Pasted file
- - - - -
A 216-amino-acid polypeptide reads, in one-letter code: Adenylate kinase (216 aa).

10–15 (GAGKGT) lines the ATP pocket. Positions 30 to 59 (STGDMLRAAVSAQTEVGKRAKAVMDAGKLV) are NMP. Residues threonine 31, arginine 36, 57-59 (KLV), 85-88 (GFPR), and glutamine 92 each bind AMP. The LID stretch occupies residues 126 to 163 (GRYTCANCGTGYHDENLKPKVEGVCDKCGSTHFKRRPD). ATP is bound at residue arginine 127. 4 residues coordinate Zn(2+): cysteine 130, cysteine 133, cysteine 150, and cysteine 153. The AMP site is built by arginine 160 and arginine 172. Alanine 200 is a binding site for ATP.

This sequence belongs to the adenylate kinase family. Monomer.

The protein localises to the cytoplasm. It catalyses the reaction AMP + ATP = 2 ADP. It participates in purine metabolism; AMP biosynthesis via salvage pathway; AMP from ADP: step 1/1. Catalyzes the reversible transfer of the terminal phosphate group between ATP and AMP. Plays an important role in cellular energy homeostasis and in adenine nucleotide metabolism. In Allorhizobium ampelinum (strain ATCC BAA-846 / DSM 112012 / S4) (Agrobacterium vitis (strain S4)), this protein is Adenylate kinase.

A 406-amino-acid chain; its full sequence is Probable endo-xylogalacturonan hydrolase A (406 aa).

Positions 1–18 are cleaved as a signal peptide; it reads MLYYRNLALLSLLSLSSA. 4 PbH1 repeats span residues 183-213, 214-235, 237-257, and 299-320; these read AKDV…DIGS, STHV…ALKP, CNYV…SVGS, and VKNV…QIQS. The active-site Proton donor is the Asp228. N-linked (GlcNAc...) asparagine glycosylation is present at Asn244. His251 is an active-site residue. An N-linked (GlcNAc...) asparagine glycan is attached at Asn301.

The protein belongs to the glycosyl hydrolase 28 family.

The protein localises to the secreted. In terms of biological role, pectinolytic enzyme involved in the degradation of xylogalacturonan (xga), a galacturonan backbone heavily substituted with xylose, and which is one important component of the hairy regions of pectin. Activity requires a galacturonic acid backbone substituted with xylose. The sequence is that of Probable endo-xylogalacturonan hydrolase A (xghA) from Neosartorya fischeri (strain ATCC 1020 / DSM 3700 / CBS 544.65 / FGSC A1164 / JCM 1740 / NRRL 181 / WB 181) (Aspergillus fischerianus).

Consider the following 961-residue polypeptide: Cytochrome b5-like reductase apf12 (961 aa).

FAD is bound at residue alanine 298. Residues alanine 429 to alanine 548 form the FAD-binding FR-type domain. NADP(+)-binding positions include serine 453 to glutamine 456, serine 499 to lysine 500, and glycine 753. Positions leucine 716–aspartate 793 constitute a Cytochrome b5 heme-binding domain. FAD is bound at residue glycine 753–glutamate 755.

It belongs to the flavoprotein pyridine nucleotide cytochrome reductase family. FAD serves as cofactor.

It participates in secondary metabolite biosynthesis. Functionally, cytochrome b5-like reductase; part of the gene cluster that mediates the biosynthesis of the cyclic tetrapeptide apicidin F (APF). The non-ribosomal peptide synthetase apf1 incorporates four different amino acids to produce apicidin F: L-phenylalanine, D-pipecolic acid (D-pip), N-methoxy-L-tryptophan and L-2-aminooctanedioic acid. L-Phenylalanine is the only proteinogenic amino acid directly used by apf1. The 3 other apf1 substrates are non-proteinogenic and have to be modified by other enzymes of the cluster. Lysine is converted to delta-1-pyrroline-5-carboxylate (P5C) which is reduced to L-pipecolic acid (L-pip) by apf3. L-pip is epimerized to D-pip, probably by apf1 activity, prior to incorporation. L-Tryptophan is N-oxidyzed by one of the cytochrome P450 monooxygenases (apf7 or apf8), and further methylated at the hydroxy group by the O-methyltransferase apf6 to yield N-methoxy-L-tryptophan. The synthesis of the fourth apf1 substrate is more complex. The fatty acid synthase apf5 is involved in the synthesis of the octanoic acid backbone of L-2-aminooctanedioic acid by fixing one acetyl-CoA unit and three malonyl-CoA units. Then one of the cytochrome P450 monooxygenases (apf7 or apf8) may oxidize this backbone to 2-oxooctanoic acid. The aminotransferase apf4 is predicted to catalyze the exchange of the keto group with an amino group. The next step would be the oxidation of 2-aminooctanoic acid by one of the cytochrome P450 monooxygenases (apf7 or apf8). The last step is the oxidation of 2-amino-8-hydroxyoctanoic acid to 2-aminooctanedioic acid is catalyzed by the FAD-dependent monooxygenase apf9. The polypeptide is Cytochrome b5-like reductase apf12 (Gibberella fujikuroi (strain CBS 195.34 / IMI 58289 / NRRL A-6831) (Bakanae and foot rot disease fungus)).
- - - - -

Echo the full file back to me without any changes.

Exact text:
A 216-amino-acid polypeptide reads, in one-letter code: Adenylate kinase (216 aa).

10–15 (GAGKGT) lines the ATP pocket. Positions 30 to 59 (STGDMLRAAVSAQTEVGKRAKAVMDAGKLV) are NMP. Residues threonine 31, arginine 36, 57-59 (KLV), 85-88 (GFPR), and glutamine 92 each bind AMP. The LID stretch occupies residues 126 to 163 (GRYTCANCGTGYHDENLKPKVEGVCDKCGSTHFKRRPD). ATP is bound at residue arginine 127. 4 residues coordinate Zn(2+): cysteine 130, cysteine 133, cysteine 150, and cysteine 153. The AMP site is built by arginine 160 and arginine 172. Alanine 200 is a binding site for ATP.

This sequence belongs to the adenylate kinase family. Monomer.

The protein localises to the cytoplasm. It catalyses the reaction AMP + ATP = 2 ADP. It participates in purine metabolism; AMP biosynthesis via salvage pathway; AMP from ADP: step 1/1. Catalyzes the reversible transfer of the terminal phosphate group between ATP and AMP. Plays an important role in cellular energy homeostasis and in adenine nucleotide metabolism. In Allorhizobium ampelinum (strain ATCC BAA-846 / DSM 112012 / S4) (Agrobacterium vitis (strain S4)), this protein is Adenylate kinase.

A 406-amino-acid chain; its full sequence is Probable endo-xylogalacturonan hydrolase A (406 aa).

Positions 1–18 are cleaved as a signal peptide; it reads MLYYRNLALLSLLSLSSA. 4 PbH1 repeats span residues 183-213, 214-235, 237-257, and 299-320; these read AKDV…DIGS, STHV…ALKP, CNYV…SVGS, and VKNV…QIQS. The active-site Proton donor is the Asp228. N-linked (GlcNAc...) asparagine glycosylation is present at Asn244. His251 is an active-site residue. An N-linked (GlcNAc...) asparagine glycan is attached at Asn301.

The protein belongs to the glycosyl hydrolase 28 family.

The protein localises to the secreted. In terms of biological role, pectinolytic enzyme involved in the degradation of xylogalacturonan (xga), a galacturonan backbone heavily substituted with xylose, and which is one important component of the hairy regions of pectin. Activity requires a galacturonic acid backbone substituted with xylose. The sequence is that of Probable endo-xylogalacturonan hydrolase A (xghA) from Neosartorya fischeri (strain ATCC 1020 / DSM 3700 / CBS 544.65 / FGSC A1164 / JCM 1740 / NRRL 181 / WB 181) (Aspergillus fischerianus).

Consider the following 961-residue polypeptide: Cytochrome b5-like reductase apf12 (961 aa).

FAD is bound at residue alanine 298. Residues alanine 429 to alanine 548 form the FAD-binding FR-type domain. NADP(+)-binding positions include serine 453 to glutamine 456, serine 499 to lysine 500, and glycine 753. Positions leucine 716–aspartate 793 constitute a Cytochrome b5 heme-binding domain. FAD is bound at residue glycine 753–glutamate 755.

It belongs to the flavoprotein pyridine nucleotide cytochrome reductase family. FAD serves as cofactor.

It participates in secondary metabolite biosynthesis. Functionally, cytochrome b5-like reductase; part of the gene cluster that mediates the biosynthesis of the cyclic tetrapeptide apicidin F (APF). The non-ribosomal peptide synthetase apf1 incorporates four different amino acids to produce apicidin F: L-phenylalanine, D-pipecolic acid (D-pip), N-methoxy-L-tryptophan and L-2-aminooctanedioic acid. L-Phenylalanine is the only proteinogenic amino acid directly used by apf1. The 3 other apf1 substrates are non-proteinogenic and have to be modified by other enzymes of the cluster. Lysine is converted to delta-1-pyrroline-5-carboxylate (P5C) which is reduced to L-pipecolic acid (L-pip) by apf3. L-pip is epimerized to D-pip, probably by apf1 activity, prior to incorporation. L-Tryptophan is N-oxidyzed by one of the cytochrome P450 monooxygenases (apf7 or apf8), and further methylated at the hydroxy group by the O-methyltransferase apf6 to yield N-methoxy-L-tryptophan. The synthesis of the fourth apf1 substrate is more complex. The fatty acid synthase apf5 is involved in the synthesis of the octanoic acid backbone of L-2-aminooctanedioic acid by fixing one acetyl-CoA unit and three malonyl-CoA units. Then one of the cytochrome P450 monooxygenases (apf7 or apf8) may oxidize this backbone to 2-oxooctanoic acid. The aminotransferase apf4 is predicted to catalyze the exchange of the keto group with an amino group. The next step would be the oxidation of 2-aminooctanoic acid by one of the cytochrome P450 monooxygenases (apf7 or apf8). The last step is the oxidation of 2-amino-8-hydroxyoctanoic acid to 2-aminooctanedioic acid is catalyzed by the FAD-dependent monooxygenase apf9. The polypeptide is Cytochrome b5-like reductase apf12 (Gibberella fujikuroi (strain CBS 195.34 / IMI 58289 / NRRL A-6831) (Bakanae and foot rot disease fungus)).